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US struggles with Sandy desolation, NY subway rolls again

US struggles with Sandy desolation, NY subway rolls again

Thursday, November 01, 2012, 23:08 GMT+7

Troops rescued more people from storm-flooded homes on Thursday and millions remained without power along the US East Coast even as New York struggled back to life with the first subway trains rolling in four days.

The US death toll from Hurricane Sandy rose to at least 85 as New York reported a major jump in fatalities caused by Monday's storm. Fuel shortages led to long lines of cars at gasoline stations in many states and the country faced a storm bill of tens of billions of dollars.

Despite a huge cleanup operation after the devastating storm, major difficulties remained along the East Coast, particularly in New Jersey.

National Guard troops were still helping to get people out of flooded homes in Hoboken, across the Hudson River from New York, a Guard spokesman said. "We are still doing search and rescue operations across the state," the spokesman said.

Hoboken authorities estimated on Wednesday that 20,000 people were stuck in their homes and high-wheel military trucks were brought in to reach stricken houses and apartment blocks.

The floodwaters receded slowly, leaving desolation on Thursday. A yacht, thrown up by the storm, blocked one street near the Hoboken ferry terminal.

New Jersey, where President Barack Obama went Wednesday, emerged as the state with the most widespread destruction. At least 12 people were reported dead in the state, and many isolated districts were still being searched.

Some 1.8 million people in New Jersey were still without electricity three days after the storm and fuel shortages were becoming critical, with huge queues of cars at the rare gas stations open in the state.

The first subway trains brought some cheer to New York City, but difficulties remained significant with Con Edison power company saying that about 650,000 thousand people in the city were still without power.

Con Edison spokesman Alfonso Quiroz promised that more than 200,000 Manhattan customers blacked out by an explosion at a sub-station would have power by Saturday morning.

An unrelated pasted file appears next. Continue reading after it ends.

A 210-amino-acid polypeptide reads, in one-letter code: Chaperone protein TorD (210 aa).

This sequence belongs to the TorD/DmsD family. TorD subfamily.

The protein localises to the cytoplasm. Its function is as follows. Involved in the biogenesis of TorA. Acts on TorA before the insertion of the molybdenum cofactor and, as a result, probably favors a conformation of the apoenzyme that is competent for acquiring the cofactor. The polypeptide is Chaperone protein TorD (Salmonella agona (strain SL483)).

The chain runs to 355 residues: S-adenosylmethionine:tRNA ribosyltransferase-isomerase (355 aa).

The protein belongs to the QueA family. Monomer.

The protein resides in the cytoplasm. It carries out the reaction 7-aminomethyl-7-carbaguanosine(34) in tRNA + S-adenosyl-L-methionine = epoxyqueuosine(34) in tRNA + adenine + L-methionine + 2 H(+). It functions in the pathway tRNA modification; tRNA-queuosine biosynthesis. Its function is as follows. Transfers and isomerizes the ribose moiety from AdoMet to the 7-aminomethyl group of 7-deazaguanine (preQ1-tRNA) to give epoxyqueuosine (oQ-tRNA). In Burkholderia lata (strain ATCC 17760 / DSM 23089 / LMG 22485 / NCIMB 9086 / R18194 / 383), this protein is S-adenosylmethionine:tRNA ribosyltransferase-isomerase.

New York authorities handed out ice across the city to help people preserve food.

A skeleton metro service started just before dawn and trains were quickly packed. Train fees were waived on Thursday and Friday. "It is not comfortable but it is a huge relief to get moving again," said commuter Dave Stetman.

In a bid to avoid gridlock traffic jams that hit Manhattan on Wednesday, Mayor Michael Bloomberg said cars entering the island must have at least three occupants. Police set up checkpoints at bridges on Thursday and turned back hundreds of cars.

Police said the New York City death toll from Sandy in the city had risen from 24 to 37. At least 85 people have now been reported dead along the 15 eastern states hit by Sandy.

The overall toll from the storm thus went up to 157, including fatalities in Canada and the Caribbean, where Haiti and Cuba were hit particularly hard.

In New York the majority of those killed were hit by trees that fell on their homes or cars as the storm whipped into the city.

But some heartbreaking stories emerged from the storm.

Two brothers, aged two and four, were swept from their mother's arms in the floods as the family tried to escape the rising seas in Staten Island in the New York suburbs.

Glenda Moore's car became stuck in the water and she was carrying the boys to seek help when they were swept away, the New York Post said. Police said they were still looking for the boys, Connor aged four and Brandon aged two.

Others victims were electrocuted or drowned in flooded basements. A growing number of people were killed in by poisoning from diesel generators put into use since the storm.

The Shell oil company said that Sandy triggered an oil spill in the waters off New York and said clean up efforts were under way.

The US Coast Guard, which is overseeing the clean-up, said refinery operator Motiva had estimated up to 300,000 gallons of diesel fuel had leaked from the plant at Sewaren, New Jersey.

"At least two diesel storage tanks were damaged and an unknown quantity of product was released," Shell said in a statement.



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